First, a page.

Courtesy of David Brooks of the NYTimes:
Mr. Kaplan's class apparently had a spirited debate about the final paragraph of "Show Dog." I'm not totally sure of the exact nature of the discussion, but what do you make of it? Is it an appropriate, effective way to end the piece? Why/why not?
Love to hear your reaction to this week's episode of This American Life, about America's No. 1 party school (Penn State):
It strikes me that the clearest articulation of her angle in this piece is in the last 3-4 paragraphs. What is it, in your view? And how does she go about laying the foundation for that ending earlier in the piece?
Respond as a comment on this message.
Check 'em out:
After you've read the story, do these two things as a comment on this message:
1) Chose a line from the story that you liked; type it in, and explain why you chose it.
2) Write 300-400 words about the ending -- what point does it emphasize? How has Orlean set up this
Just in case you missed it: for Monday, read the intro to Bullfight, plus the first paragraph of each piece (except "Shortcuts"). Once you've done the reading, write a page in your journal explaining your initial impression of Orlean as a writer.
The money quote from the intro:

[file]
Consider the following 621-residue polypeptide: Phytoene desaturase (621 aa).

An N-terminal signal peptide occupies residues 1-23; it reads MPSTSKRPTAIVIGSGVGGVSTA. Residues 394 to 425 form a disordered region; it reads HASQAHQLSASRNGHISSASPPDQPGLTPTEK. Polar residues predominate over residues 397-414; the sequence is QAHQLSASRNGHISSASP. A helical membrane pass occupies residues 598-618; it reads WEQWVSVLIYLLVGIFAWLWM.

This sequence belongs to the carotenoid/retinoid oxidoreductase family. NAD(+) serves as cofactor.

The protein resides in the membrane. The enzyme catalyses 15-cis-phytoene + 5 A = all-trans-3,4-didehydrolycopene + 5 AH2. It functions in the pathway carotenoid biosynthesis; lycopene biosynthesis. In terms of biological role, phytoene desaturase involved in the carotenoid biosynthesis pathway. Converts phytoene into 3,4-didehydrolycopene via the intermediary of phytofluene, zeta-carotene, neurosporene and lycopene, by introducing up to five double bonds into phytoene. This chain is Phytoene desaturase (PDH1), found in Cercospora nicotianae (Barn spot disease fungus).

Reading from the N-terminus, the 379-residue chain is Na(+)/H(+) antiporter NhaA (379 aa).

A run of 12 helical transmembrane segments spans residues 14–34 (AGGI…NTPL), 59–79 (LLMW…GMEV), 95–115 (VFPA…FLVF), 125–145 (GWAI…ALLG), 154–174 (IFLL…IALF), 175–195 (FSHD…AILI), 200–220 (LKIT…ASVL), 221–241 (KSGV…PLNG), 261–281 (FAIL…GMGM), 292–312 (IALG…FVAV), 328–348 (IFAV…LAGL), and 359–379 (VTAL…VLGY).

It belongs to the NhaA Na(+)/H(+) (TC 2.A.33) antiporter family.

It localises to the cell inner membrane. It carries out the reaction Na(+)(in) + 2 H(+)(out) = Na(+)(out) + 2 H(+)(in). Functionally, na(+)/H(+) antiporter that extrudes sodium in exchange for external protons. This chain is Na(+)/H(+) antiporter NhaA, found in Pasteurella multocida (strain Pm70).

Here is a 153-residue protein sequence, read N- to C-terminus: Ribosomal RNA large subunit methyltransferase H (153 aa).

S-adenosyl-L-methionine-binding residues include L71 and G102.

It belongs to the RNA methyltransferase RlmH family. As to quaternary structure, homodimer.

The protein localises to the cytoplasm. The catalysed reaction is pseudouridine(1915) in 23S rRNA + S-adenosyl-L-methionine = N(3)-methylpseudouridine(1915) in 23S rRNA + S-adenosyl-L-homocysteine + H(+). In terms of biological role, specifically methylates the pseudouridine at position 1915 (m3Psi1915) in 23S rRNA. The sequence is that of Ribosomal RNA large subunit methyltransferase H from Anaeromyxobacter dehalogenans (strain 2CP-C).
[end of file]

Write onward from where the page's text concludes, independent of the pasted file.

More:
"An ordinary life examined closely reveals itself to be exquisite and complicated and exceptional, somehow managing to be both heroic and plain." Your motto for the freshman profile...
Here are a couple of links that might be interesting to you:
1) On a separate sheet of paper, write a paragraph that sums up your interview with each of the two interviews you've done for your profile2) Read these two pieces that describe Rick Bragg's departure from The New York Times:
3) As a comment on this message, answer these questions: How serious do you think the transgressions the pieces describe are? Does it make you think differently of Bragg as a writer? Does it affect the way you read the pieces in the book?
We'll have a Susan Orlean assignment for the weekend, so make sure you secure youre
-- Read the AP prompt I gave you in class and the two sample essays
-- Respond as a comment on this message: What questions do the essays raise for you? What can you learn from them about what makes an effective response?
Note: We're going to move right on to Susan Orlean and The Bullfighter Checks Her Makeup when we're done with Bragg. If you haven't yet secured a copy for yourself, now might be a good time.
We've talked a bit about Rick Bragg being a typically southern writer, and here, more directly even than in Dirty Red, he takes on the subject of race. Does anything surprise you about the events of these stories? In your response, refer to at least one other classmate's post (unless you're the first to post, when you get the floor all to yourself).